To my knowledge, no other study has investigated spinal-related opioids or other inhibitory neurotransmitters in response to manipulation. This represents a huge gap in the understanding of the basic neurophysiologic mechanisms of manipulation-induced analgesia.
From the early 1990s, there are several reports involving the use of the pressure algometer initially devised by Fischer.  Vernon  was the first to report the improvement in paraspinal pressure pain threshold (PPT) levels after manipulation. Six tender muscle spots were measured bilaterally in a subject with chronic right-sided neck and scapular pain. The right side muscle values were all significantly lower than those on the left and were lower than the normal cut-off value of 3.5 kg/cm2 established by Fischer.  After a cervicoscapular manipulation, PPT levels rose by an average of 45%, whereas the patient's pain score dropped from 6 to 1/10 on a 10-centimeter VAS.
In 1992, Vernon et al  reported on 9 subjects with chronic neck pain. Baseline PPT values were obtained bilaterally around the painful segment (fixation) for a total of 4 measured sites. Five subjects were randomly assigned to receive a rotary manipulation, and 4 subjects received the same sort of oscillatory mobilization that had been used in the endorphin study.  In the group receiving manipulation, PPT levels at 5 minutes after treatment rose at all 4 sites (ie, bilaterally) an average of 45%, whereas in the control group there was no increase. This difference was statistically significant at all 4 points.
Once again, these results point to an inhibitory mechanism evoked by the manipulation compared with the non-thrusting, manual procedure. These studies [12, 25] revealed for the first time a reduction in tenderness in the deep somatic tissues, which are of greatest interest to chiropractors. This phenomenon likely represents another form of reduced receptive field activation of DHNs or reduced central sensitization.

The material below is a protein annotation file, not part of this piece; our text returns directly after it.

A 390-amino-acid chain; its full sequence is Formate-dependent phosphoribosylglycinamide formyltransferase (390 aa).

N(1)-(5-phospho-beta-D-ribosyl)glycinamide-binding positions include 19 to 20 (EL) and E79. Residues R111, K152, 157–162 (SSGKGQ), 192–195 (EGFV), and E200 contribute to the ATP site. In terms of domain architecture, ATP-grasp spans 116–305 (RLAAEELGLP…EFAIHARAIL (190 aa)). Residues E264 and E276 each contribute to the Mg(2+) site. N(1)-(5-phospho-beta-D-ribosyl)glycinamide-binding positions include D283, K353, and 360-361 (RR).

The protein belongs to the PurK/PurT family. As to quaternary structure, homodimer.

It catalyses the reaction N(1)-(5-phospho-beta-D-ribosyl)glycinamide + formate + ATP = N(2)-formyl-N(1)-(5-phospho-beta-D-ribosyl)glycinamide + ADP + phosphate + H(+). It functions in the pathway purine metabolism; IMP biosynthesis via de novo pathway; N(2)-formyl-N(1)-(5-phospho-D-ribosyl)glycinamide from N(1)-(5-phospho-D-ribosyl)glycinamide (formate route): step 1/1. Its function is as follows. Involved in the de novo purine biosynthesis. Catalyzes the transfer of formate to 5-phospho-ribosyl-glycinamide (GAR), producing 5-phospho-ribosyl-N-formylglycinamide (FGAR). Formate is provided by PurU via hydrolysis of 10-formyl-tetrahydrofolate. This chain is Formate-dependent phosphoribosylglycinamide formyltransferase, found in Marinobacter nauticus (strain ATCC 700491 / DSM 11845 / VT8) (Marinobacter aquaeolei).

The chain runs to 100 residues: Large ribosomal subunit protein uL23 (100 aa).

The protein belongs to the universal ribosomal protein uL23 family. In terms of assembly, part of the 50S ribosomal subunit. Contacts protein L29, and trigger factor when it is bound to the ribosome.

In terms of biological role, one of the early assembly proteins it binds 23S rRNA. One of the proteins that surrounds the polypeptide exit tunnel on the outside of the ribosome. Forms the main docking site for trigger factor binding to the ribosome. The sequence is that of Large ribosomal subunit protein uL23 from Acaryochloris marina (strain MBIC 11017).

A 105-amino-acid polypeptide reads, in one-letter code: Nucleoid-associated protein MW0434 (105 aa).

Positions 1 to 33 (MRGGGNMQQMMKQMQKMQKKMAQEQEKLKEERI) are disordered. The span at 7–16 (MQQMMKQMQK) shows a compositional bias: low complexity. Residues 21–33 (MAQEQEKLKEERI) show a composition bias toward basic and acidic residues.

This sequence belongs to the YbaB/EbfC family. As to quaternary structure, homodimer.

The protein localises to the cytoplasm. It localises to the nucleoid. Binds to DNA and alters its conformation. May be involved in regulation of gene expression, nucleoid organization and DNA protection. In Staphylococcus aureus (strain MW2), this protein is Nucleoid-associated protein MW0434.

In 1996, Cote et al  measured PPT values at 3 standard lumbopelvic muscular or ligamentous points in 30 subjects with mechanical low-back pain. Subjects were randomly allocated to receive either a thrusting rotary sacroiliac joint manipulation or a sham (nonthrusting) procedure. No significant differences in the changes in PPT levels were reported between the groups, representing the first “negative” report of manipulation-induced analgesia. However, these authors used a technique that may have minimized the potential changes induced by manipulation. They measured 5 standardized points, regardless of whether these points were actually tender in the subjects. Two different strategies may have improved the results of the study. Initially, manual palpation should have been conducted to identify the actual tender spot within the vicinity of the standardized point, increasing the range of potential change after treatment. In each subject, the standardized point with the lowest PPT value could have been distinguished as that subject's test value. Instead, the values of all subjects' measurements at each point were averaged, including points that may not have been tender. A ceiling effect may have been created by the inclusion of higher PPT values in this study's calculations, leading to negligible differences between the 2 treatment groups. This problem should be addressed in future studies that use deep-tissue tenderness as a pain analogue.